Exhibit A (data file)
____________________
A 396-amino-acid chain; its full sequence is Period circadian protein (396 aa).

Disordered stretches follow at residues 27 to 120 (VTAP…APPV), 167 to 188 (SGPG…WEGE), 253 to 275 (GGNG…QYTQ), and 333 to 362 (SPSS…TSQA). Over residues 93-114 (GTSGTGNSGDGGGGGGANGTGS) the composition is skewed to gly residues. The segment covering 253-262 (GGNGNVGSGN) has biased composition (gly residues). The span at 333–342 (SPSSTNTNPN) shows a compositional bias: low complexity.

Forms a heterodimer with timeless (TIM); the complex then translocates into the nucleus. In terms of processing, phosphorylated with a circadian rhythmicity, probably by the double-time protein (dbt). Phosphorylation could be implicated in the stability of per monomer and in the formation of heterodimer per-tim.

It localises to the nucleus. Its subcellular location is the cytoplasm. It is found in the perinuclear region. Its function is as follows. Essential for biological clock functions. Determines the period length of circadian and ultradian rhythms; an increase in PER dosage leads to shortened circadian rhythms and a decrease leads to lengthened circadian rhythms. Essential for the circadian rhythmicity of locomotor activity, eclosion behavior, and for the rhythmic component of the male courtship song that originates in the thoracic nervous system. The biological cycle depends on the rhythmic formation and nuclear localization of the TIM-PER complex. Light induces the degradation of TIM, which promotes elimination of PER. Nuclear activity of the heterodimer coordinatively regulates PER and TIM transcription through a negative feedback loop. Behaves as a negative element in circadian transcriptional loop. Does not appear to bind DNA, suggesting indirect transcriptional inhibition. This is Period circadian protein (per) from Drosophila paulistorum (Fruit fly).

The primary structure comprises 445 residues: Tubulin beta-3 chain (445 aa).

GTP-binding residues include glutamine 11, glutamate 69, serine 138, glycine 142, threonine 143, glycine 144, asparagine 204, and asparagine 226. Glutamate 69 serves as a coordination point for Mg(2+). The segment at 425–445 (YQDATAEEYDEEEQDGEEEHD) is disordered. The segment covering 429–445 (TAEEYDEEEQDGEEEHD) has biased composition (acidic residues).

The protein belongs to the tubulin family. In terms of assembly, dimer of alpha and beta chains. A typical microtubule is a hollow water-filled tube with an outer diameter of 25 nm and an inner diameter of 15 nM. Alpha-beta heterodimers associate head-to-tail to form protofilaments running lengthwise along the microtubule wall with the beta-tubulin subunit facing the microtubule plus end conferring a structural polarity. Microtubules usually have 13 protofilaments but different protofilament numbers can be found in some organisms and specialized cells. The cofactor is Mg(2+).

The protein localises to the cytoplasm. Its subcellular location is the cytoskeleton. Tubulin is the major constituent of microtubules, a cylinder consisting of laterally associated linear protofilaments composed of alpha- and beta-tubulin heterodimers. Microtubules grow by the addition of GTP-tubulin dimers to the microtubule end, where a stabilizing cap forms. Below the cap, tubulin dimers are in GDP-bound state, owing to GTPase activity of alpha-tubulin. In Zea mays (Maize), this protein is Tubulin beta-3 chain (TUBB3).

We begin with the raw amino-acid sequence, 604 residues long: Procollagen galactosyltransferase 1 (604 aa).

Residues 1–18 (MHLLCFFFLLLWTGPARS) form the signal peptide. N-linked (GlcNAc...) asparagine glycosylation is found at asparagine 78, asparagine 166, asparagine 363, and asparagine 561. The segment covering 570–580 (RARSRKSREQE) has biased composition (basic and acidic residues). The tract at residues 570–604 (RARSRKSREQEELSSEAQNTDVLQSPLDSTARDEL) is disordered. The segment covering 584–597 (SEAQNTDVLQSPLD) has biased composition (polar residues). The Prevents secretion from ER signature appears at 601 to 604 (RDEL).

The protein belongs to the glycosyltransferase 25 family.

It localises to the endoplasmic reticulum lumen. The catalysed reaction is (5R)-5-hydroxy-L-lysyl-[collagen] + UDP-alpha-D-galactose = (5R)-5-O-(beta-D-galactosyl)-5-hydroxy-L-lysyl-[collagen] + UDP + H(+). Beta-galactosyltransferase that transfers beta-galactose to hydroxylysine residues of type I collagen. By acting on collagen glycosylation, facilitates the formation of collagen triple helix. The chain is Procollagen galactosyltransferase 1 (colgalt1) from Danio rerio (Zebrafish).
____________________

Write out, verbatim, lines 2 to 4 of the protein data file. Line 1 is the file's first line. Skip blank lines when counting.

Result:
Disordered stretches follow at residues 27 to 120 (VTAP…APPV), 167 to 188 (SGPG…WEGE), 253 to 275 (GGNG…QYTQ), and 333 to 362 (SPSS…TSQA). Over residues 93-114 (GTSGTGNSGDGGGGGGANGTGS) the composition is skewed to gly residues. The segment covering 253-262 (GGNGNVGSGN) has biased composition (gly residues). The span at 333–342 (SPSSTNTNPN) shows a compositional bias: low complexity.

Forms a heterodimer with timeless (TIM); the complex then translocates into the nucleus. In terms of processing, phosphorylated with a circadian rhythmicity, probably by the double-time protein (dbt). Phosphorylation could be implicated in the stability of per monomer and in the formation of heterodimer per-tim.

It localises to the nucleus. Its subcellular location is the cytoplasm. It is found in the perinuclear region. Its function is as follows. Essential for biological clock functions. Determines the period length of circadian and ultradian rhythms; an increase in PER dosage leads to shortened circadian rhythms and a decrease leads to lengthened circadian rhythms. Essential for the circadian rhythmicity of locomotor activity, eclosion behavior, and for the rhythmic component of the male courtship song that originates in the thoracic nervous system. The biological cycle depends on the rhythmic formation and nuclear localization of the TIM-PER complex. Light induces the degradation of TIM, which promotes elimination of PER. Nuclear activity of the heterodimer coordinatively regulates PER and TIM transcription through a negative feedback loop. Behaves as a negative element in circadian transcriptional loop. Does not appear to bind DNA, suggesting indirect transcriptional inhibition. This is Period circadian protein (per) from Drosophila paulistorum (Fruit fly).